Date of Award


Document Type


Degree Name

Doctor of Philosophy (PhD)



First Advisor

Susan M. Comfort, Ph.D.

Second Advisor

David B. Downing, Ph.D.

Third Advisor

Tanya Heflin, Ph.D.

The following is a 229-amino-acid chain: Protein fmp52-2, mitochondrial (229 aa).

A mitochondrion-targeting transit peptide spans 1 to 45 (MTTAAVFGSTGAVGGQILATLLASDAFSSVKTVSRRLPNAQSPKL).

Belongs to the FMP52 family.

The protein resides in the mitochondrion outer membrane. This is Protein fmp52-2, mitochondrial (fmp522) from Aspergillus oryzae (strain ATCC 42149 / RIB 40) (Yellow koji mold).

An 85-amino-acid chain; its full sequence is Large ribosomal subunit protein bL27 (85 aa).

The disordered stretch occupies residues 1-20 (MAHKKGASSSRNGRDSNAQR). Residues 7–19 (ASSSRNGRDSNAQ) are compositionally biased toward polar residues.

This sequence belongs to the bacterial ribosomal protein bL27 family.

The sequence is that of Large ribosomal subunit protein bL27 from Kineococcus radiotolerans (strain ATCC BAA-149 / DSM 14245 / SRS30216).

This dissertation presents a critical study of the role that contemporary Arab-American women writers play in creating an insurgent female identity and resisting different modalities of identity construction for the Arab and Arab-American women in their writings. Stepping beyond a binary discourse of "us" and "them," these writers disclose several dehistoricized formulations which perpetually locate and dislocate Arab women living in the U.S. within multiple forms of hegemonies. Confirming the heterogeneous experiences of Arab-American women who are constantly constructed through the limited lens of homogeneity and monolithism, these authors present a thorough examination of diverse female hybrid subjects amid multiple imbrications of power structures. In an attempt to defy all forms of essentialism, generalization, and categorization, I examine how Diana Abu-Jaber's Crescent, Leila Ahmed's A Border Passage, and Laila Halaby's West of the Jordan are transgressing a normative paradigm already conceptualized in the mainstream western culture for the Arab-American woman hybrid. These authors not only are deconstructing several modalities of female identity for Arab women in the West, but they also are rejecting their homelands' patriarchal, nationalist, and anti-colonial emancipatory discourses. Throughout this dissertation, I present a critique of different modalities of cultural identity and hybridity as conceptualized by U.S. multiculturalism, cultural nationalism, imperialist colonialism, and western cultural essentialism. My study is situated within a postcolonial-transnational feminist context that examines the life of "U.S. Third World women" and the challenges they face socially, culturally, politically, sexually, and psychologically as integrated within a postcolonial theoretical paradigm. The study offers a historically contextualized approach that analyzes Arab-American women as postcolonial subjects situated within "scattered hegemonies," a term coined by theorists Inderpal Grewal and Caren Kaplan. This approach is consistent with a transnational feminist practice which transcends a restricted focus on women's relationship to patriarchal structures, and articulates women's lives within larger historicized hegemonies. In addition to the critical discourse of postcolonial and transnational feminists like Chandra Mohanty, Gayatri Spivak, Trinh Minh-ha, and Gloria Anzaldúa, this study integrates the new voices of Arab and Arab-American feminists, such as Nawar Al-Hassan Goley, Joanna Kadi, Susan Darraj, Carol Fadda-Conrey, Nadine Naber, Lisa Majaj, and others.